Wal-Mart redux

Just to play out the Wal-Mart thread…Compare the current Business Week cover story with the February Fortune piece that I touted a few posts ago, and ask yourself, what do we learn in the Business Week story that we didn’t already know? Both articles cite the company’s size, growth rate, number of employees, and spectacular impact on the economy. Both cite studies by consultancies on the company’s impact. The Biz Week story does cast a critical eye on Wal-Mart’s scary cultural impact of keeping magazines like Maxim and Stuff from customers; and admirably critiques its role as the largest creator of jobs that pay wages under the poverty line.

But I can only read this piece and ask: why can’t you tell me something new? Why did it take ten reporters, and "bureau reports" to boot, to research a story that Fortune did with one writer and one researcher, eight months ago? And, if you get a chance to look at this story on the newsstand, you can’t help but ask: could it be any uglier? The cover is a hideous and unimaginative drawing of a shopping cart with monster truck wheels. The inside story’s headline runs over a blurry, two-page photograph taken from the ground up, looking up an aisle of goods (none of which, by the way, are the Wal-Mart private label goods, which would have jogged an intriguing point about the company’s inroads on brands….but oops the story didn’t explore this.) Down the aisle we see the ass of a shopper pushing a cart. And hold that ass image, because this theme continues throughout the snapshot-quality photos that run throughout this story, as we see eight more asses in Wal-Mart stores. And a rack of underwear.

Ah….there goes my job at Business Week.

Okay, here’s my new favorite business story: this incredible Inc. piece on the ten year struggle of a persistent entrepreneur to commercialize Russian technology. In particular, the insane struggles of a Nevada businessman who stumbles onto the world’s strongest fireproof material, straight out of the Soviet Union space program, as he attempts to cut deals, raise funds, and navigate the insane puzzle of turning this resource into a profitable venture. It's a great piece, and a reminder of what business journalism can be.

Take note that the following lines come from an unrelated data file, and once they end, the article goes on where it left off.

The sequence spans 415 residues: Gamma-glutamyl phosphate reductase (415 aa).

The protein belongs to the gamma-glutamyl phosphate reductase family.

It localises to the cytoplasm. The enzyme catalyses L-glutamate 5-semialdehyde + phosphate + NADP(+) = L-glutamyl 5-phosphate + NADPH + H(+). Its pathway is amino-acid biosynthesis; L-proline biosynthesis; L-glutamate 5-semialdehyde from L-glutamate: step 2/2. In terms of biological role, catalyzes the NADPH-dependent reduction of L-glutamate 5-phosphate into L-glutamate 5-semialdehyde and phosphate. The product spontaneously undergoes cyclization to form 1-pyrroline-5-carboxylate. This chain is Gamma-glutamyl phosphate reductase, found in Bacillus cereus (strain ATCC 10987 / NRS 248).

Posted by tom at September 30, 2003 10:46 PM

Recent Writing

Flow as the Grand Unifying Theory of Productivity

Lowering the Personal Entrepreneurial Threshold

Sufjan Stevens, Entrepreneur

Good Writing Begets Good Writing



Book cover



Read or print the Intro and Chapter 1 .

Read some book reviews at Inc, 1-800-CEO-READ, and the Miami Herald.

Read the publisher's press release.

Visit the companies that Tom discusses in the book

Hear a recent lecture by Tom on the Startup Garden


Read about other books and web sites about starting your own business.


Just Managing – articles that Tom wrote for The Industry Standard and some Business Articles written for Inc., Fortune Small Business, Harvard Management Update, and other places.



To buy directly from me, simply go to Paypal and send 15 bucks to Tom@startupgarden.com. I'll take care of the rest. If you have any questions, email me at that address.

© 2001-2003 Tom Ehrenfeld | Site design by Tim Swan